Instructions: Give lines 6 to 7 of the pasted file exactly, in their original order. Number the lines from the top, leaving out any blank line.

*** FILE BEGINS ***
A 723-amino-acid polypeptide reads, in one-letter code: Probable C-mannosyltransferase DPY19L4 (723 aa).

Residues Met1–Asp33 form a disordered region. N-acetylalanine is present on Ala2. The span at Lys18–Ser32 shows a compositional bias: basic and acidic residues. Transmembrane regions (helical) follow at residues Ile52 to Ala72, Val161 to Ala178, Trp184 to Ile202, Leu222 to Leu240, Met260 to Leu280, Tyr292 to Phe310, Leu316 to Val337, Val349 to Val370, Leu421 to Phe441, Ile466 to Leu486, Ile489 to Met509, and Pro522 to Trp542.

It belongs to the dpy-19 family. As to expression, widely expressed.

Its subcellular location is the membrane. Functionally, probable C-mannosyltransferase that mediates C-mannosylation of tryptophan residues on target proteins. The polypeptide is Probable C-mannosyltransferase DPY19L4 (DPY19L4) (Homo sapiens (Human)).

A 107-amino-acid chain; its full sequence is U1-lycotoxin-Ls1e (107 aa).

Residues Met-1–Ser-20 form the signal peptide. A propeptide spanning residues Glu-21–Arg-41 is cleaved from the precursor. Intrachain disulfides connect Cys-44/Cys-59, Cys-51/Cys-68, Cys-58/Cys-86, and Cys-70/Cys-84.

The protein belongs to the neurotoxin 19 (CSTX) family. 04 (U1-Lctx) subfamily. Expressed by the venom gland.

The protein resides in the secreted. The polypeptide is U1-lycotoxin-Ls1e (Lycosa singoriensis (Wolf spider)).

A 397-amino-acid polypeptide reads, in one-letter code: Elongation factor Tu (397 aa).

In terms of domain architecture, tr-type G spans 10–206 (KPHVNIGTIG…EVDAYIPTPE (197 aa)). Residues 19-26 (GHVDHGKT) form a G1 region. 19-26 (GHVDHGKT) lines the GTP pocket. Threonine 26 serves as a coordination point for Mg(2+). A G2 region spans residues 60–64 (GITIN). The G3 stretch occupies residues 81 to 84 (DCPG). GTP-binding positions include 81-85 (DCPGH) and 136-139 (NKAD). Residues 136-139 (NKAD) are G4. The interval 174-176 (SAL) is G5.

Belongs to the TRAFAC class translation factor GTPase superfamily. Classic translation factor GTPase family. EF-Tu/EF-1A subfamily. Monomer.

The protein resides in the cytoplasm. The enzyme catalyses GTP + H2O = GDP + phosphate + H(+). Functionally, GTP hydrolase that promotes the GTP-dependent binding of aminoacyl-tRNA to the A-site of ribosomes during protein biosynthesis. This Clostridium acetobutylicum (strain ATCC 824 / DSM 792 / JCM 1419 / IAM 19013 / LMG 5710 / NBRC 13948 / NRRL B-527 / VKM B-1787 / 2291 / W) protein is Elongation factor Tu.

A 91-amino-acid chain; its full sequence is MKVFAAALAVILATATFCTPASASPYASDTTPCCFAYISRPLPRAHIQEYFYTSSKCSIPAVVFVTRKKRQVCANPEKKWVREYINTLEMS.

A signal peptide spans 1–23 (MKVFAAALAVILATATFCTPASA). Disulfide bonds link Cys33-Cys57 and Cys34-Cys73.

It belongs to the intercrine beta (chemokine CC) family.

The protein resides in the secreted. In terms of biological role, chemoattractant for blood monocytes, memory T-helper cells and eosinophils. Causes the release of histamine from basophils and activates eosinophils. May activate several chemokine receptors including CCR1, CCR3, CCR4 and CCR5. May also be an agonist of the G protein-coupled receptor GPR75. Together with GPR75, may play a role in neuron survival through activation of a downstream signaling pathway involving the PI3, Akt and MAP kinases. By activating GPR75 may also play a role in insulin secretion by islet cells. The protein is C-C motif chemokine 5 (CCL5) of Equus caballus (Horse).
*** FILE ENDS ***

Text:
Residues Met-1–Ser-20 form the signal peptide. A propeptide spanning residues Glu-21–Arg-41 is cleaved from the precursor. Intrachain disulfides connect Cys-44/Cys-59, Cys-51/Cys-68, Cys-58/Cys-86, and Cys-70/Cys-84.

The protein belongs to the neurotoxin 19 (CSTX) family. 04 (U1-Lctx) subfamily. Expressed by the venom gland.